I don’t remember exactly how long I went through this. I don’t remember when it started or when it started to landslide. I have whole chunks of time that I can’t recall. I was put on so many different medications that I almost am not sure if the lack of memory is organic or a side effect. I still struggle with memory.

I didn’t wake up one day and realize there was so much to live for. I didn’t wake up and open the curtains and let the sun shine on my face and feel its warmth down to my bones.

The first thing that saved my life was my psychiatrist finally breaking down and throwing out her Hail Mary move–putting me on Lithium. Lots of it. That eventually stabilized me into at least not wanting to die. It was a painful drug. It messed with my entire body. But I didn’t kill myself.

What eventually brought me back to life wasn’t heavy medication, or a sense that I needed to take control of my mind and my life. It was much more nuanced than that.

It was a stirring of my soul. I had been trying to align my heart and my mind for so long that I had forgotten about my soul. C.S. Lewis has said that you do not have a soul. You are a soul. You have a body.

My body had betrayed me, yes. In every sense. But something in my life surprisingly reached out and shook my soul a little bit, waking it up. That’s when I started to feel lighter. That’s when I started to think about changes I could make to myself and the life around me to keep myself safe.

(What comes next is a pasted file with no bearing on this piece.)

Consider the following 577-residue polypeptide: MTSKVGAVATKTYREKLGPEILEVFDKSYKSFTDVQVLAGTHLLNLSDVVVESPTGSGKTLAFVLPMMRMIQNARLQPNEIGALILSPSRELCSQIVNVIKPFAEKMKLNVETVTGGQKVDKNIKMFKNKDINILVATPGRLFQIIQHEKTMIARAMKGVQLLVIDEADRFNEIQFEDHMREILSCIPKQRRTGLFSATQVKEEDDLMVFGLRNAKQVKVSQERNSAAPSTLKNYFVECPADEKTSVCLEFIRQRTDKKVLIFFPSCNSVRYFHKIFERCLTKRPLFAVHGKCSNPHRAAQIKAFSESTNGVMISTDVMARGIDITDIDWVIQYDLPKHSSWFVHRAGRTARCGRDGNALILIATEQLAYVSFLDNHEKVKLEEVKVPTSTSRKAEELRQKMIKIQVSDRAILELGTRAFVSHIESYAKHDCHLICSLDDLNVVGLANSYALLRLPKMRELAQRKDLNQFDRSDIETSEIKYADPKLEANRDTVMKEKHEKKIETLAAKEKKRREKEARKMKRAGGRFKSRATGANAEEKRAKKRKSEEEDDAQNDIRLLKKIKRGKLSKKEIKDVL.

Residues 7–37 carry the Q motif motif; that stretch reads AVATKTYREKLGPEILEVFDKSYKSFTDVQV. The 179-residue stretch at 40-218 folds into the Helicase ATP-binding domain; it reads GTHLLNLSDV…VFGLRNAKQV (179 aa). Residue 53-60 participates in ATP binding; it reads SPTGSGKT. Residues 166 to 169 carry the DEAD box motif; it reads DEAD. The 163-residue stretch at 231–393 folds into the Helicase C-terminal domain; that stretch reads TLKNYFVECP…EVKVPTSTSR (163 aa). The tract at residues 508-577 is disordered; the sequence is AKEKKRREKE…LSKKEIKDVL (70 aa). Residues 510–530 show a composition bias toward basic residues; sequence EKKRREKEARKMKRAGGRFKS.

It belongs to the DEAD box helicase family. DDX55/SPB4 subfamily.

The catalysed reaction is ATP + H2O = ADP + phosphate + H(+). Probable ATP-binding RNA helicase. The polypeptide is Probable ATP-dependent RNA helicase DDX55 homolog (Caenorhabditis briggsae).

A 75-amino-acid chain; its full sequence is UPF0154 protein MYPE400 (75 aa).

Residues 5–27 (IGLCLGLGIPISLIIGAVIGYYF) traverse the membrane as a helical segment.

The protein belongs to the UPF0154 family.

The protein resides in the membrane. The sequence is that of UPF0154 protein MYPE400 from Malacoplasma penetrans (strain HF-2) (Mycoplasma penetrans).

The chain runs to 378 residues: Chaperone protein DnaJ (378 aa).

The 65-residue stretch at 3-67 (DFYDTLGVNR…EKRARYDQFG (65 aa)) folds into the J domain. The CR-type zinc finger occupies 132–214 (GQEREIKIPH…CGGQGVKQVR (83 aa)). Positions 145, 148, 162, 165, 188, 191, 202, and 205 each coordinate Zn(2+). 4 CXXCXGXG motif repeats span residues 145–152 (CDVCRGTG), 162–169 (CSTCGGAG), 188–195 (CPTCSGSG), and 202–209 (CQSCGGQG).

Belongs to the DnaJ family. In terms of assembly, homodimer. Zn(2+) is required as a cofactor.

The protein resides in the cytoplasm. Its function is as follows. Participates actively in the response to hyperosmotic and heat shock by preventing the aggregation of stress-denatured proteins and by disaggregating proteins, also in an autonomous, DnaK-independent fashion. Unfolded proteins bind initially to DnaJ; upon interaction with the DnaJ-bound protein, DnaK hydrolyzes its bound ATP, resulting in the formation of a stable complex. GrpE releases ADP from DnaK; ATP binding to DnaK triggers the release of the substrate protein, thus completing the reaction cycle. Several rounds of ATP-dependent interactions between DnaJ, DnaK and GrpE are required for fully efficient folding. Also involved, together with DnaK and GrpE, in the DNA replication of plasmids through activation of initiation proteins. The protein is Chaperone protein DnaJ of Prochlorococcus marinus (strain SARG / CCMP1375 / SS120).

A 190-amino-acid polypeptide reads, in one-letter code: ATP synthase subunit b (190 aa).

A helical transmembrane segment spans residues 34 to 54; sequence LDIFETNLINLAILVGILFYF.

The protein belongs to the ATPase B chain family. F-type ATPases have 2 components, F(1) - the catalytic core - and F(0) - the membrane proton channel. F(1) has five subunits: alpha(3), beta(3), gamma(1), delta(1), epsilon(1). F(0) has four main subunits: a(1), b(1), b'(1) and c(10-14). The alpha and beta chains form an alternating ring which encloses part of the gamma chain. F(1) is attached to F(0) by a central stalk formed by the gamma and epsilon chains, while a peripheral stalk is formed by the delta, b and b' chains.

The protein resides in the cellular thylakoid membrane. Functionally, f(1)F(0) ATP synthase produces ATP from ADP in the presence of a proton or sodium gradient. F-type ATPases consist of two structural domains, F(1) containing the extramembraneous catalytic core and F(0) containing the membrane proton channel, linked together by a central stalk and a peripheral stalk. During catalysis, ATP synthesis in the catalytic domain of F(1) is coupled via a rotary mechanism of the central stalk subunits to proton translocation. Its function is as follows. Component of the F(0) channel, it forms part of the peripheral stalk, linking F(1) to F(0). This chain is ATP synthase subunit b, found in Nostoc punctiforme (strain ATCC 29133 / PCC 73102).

I guess what I am saying is that everyone has something to live for, but a quiet or loud mind can blind you against that faster than you can imagine. Depression lies. I know everyone says that, but it really does. It makes you feel not just insignificant, but worse; it makes you feel like a burden. It convinces you that nothing in your life will ever work out. It will make you feel unworthy of the things in your life that somehow did work out. You will feel already half gone because you can no longer rely on your body to work in your favor. You will no longer be on your own side.

But allow your soul to be stirred by something–no matter how small. Your soul is your backup generator. The power may fail but you are not dead inside.

You need to find something that will remind yourself that you are worth saving.

 

Everyone is worth saving.